|What if I Moved Blog Posts to Their Corresponding Product Pages?|
I am in the process of completely re-vamping and redesigning a Feb '11 Pandalyzed ecommerce site that has a blog that is a mess. The blog has lots of thin posts, broken links, pagination problems, dupe content issues and other problems. But it also has a decent amount of original and good quality content written about the various products.
We're using new blog software with much better architecture on the new site so it will have a much better blog that we're starting from scratch.
I was thinking of adding the best 10-20 blog posts from the old blog to the new one. And then any good quality, original product-related posts that were left, I would add to the actual product pages themselves.
My thinking is that these left over ones are thin on their own, but would be a good addition to product pages that already have other, good content.
How do you think this will affect our Google rankings? Does it hurt you to take lots of your site's page content - and not do any 301ing for them - and moving them to other pages on the same domain? Anyone do this before without much of a problem?
It sounds like a worthwhile experiment - except, what do you mean these leftover blog posts are "thin"?
Let me take that back a bit - it sounds like TWO experiments, so I would only make one change at a time.
Thanks for the reply Tedster. By thin leftover blog posts, I mean they are posts that may have only a couple hundred words, like reviews, and/or have info that's out of date on products, but still relevant, etc.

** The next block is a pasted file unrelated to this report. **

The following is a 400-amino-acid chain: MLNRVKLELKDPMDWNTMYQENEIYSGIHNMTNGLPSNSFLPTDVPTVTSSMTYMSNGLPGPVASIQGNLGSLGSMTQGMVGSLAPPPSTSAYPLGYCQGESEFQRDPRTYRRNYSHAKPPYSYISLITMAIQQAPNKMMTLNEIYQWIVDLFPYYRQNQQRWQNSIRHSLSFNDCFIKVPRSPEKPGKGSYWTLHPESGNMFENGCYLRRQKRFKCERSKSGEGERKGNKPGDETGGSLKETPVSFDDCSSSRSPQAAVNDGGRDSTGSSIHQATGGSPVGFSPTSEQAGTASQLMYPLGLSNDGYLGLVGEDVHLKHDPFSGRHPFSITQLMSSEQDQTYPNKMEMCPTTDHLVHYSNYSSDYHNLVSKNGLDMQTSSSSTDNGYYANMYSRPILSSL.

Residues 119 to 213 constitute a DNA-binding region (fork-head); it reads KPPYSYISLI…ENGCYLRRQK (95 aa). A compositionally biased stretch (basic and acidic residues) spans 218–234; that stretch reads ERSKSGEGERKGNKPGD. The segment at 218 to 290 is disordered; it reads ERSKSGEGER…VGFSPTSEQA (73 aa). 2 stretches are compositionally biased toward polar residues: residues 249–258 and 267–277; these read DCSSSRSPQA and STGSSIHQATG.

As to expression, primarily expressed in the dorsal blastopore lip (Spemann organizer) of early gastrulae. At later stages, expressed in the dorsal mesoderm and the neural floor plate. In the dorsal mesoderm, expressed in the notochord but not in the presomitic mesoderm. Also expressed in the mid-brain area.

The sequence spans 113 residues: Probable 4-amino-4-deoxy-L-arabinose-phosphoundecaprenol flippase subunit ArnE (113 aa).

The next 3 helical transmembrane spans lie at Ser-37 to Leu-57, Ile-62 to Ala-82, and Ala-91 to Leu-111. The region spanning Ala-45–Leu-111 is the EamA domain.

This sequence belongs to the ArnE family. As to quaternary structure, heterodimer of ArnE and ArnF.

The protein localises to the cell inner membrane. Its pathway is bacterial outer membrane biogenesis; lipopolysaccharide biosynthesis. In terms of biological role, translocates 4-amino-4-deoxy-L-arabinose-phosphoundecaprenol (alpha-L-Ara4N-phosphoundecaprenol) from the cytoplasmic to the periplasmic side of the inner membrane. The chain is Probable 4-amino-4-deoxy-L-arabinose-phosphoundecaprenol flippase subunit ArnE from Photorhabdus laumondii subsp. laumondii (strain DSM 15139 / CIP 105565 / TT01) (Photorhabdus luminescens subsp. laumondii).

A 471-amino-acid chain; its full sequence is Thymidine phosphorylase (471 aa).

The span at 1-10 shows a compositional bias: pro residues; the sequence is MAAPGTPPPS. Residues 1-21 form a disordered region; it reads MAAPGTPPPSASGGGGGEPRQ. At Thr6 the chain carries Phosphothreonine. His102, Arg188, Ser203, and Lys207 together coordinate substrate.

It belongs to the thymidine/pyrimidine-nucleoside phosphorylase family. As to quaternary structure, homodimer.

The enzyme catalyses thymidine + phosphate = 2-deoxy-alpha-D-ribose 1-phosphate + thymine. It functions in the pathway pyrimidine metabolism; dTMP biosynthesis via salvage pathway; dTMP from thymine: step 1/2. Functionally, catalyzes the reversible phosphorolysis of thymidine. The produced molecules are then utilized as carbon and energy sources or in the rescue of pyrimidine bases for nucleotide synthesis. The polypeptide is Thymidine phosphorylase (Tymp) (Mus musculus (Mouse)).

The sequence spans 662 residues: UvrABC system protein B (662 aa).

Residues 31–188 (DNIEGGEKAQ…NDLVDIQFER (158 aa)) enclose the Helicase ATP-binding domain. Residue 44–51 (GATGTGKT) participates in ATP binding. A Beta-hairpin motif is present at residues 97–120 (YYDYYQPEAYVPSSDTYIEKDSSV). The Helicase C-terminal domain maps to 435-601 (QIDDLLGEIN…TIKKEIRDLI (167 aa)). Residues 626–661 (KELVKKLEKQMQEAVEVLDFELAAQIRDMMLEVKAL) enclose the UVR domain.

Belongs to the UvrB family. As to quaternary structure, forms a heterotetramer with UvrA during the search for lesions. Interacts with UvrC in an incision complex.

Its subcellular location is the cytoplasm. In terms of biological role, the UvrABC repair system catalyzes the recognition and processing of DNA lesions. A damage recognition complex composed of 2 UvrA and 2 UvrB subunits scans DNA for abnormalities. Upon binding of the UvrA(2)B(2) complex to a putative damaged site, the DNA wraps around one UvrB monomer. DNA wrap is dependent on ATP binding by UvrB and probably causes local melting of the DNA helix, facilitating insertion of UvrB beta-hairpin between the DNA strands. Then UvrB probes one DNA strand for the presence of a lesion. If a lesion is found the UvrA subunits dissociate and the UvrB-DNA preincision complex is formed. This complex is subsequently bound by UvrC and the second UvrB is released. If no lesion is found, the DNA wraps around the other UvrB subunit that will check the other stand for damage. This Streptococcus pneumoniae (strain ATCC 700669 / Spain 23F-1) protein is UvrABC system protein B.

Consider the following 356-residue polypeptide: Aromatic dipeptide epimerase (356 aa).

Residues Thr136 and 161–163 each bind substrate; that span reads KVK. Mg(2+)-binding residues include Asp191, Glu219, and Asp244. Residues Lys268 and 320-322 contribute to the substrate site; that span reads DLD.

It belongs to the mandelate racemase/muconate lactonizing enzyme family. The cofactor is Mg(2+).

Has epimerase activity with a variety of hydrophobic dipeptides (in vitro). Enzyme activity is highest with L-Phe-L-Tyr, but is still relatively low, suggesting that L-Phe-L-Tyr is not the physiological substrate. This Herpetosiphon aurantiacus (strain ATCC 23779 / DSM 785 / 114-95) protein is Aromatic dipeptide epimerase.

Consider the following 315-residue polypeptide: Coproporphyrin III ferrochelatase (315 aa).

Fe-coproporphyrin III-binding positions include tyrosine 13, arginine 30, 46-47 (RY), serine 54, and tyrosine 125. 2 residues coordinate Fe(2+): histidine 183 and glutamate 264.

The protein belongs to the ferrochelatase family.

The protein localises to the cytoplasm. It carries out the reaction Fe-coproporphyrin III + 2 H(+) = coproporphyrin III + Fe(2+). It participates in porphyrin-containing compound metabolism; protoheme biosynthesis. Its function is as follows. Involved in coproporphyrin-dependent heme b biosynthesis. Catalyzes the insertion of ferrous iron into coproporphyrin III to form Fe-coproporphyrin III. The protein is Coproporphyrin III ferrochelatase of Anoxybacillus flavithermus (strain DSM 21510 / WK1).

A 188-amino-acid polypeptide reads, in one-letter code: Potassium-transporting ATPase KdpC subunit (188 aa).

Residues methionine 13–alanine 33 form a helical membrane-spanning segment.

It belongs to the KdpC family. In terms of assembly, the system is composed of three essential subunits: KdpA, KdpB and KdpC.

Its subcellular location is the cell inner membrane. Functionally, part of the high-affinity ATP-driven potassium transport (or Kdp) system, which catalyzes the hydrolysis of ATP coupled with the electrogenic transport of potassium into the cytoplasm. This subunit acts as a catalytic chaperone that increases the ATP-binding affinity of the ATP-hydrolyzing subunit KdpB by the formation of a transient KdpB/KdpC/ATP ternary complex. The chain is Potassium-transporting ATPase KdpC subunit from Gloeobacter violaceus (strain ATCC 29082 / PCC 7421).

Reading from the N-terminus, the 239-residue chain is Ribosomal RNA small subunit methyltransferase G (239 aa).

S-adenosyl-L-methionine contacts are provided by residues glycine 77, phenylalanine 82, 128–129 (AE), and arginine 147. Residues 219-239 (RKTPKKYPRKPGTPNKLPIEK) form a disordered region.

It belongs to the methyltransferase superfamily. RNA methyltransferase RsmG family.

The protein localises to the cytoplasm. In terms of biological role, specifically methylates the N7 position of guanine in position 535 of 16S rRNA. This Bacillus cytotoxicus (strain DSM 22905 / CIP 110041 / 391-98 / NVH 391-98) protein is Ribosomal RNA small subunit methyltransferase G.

Yes, it does appear to be more than one experiment, rather about 10 experiments. By doing a complete redesign, an info architecture revamp, a new blog, and adding new content, and more, I don't think avoiding a number of simultaneous changes/experiments is possible. If I could test each change independently, I would, but it would take too long.
My main question is, if you take original content from one page on your site, and move it to another new page, what affect would that have on Google rankings, if any?
aok88, I like the concept, but would make sure that any content you put onto product pages is high quality and up-to-date. That might mean refreshing some of the articles you describe as "out of date on products, but still relevant...".
Please do let me know how this works out. You can Tweet me @balibones . Building links into product pages and using this type of strategy to beef up those pages is something I am very interested in and have presented on several times, most recently at SMX West. Your experiment sounds like it could make an interesting case study, but I'm with Tedster in regard to some of the language you've used that makes me hesitant to fully embrace the strategy - words like "thin", "leftover", and "out of date" specifically.
I think you run the risk of diluting your product page content by combining the full content of these blog pages into them. (I'm guessing, of course, about the blog post length when I say this).
My inclination would be to have a product-related blog page title (or a modified title) as link anchor text on the product page, with a first sentence or summary from the blog post, and to include the entire blog post on a separate page. If the content is thin or shallow, then fatten or deepen it.
You probably don't want to add all that material to the product page, though, because you may dilute the product information too much.